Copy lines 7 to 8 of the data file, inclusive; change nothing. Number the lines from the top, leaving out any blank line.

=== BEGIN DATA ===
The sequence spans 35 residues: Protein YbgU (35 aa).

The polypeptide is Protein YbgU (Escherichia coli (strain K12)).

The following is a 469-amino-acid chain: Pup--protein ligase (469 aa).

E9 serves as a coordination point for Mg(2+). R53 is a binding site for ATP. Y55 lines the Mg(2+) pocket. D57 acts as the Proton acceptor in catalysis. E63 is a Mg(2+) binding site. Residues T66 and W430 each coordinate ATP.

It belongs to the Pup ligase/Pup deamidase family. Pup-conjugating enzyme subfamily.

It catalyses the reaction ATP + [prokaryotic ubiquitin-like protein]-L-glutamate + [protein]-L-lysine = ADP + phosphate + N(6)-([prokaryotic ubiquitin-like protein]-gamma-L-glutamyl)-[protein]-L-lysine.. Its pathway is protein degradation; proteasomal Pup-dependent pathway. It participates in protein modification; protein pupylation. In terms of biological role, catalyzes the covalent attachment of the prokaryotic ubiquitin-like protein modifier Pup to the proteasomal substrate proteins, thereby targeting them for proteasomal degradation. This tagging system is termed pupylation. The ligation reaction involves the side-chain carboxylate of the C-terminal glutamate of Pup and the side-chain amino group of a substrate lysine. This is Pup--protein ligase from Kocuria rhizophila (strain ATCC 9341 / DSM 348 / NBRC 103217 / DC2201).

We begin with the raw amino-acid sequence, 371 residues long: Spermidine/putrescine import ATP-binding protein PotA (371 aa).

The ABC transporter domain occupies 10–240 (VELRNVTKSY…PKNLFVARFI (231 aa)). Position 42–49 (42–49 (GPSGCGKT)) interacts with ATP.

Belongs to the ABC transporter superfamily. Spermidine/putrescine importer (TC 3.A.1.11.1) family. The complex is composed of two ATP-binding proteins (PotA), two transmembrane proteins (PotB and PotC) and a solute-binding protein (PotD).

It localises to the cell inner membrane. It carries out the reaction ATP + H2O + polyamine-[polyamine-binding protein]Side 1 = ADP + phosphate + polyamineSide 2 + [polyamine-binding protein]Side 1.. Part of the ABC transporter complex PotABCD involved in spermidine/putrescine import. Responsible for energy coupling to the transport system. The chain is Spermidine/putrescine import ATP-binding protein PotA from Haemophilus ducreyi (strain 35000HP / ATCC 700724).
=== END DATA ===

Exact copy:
We begin with the raw amino-acid sequence, 371 residues long: Spermidine/putrescine import ATP-binding protein PotA (371 aa).

The ABC transporter domain occupies 10–240 (VELRNVTKSY…PKNLFVARFI (231 aa)). Position 42–49 (42–49 (GPSGCGKT)) interacts with ATP.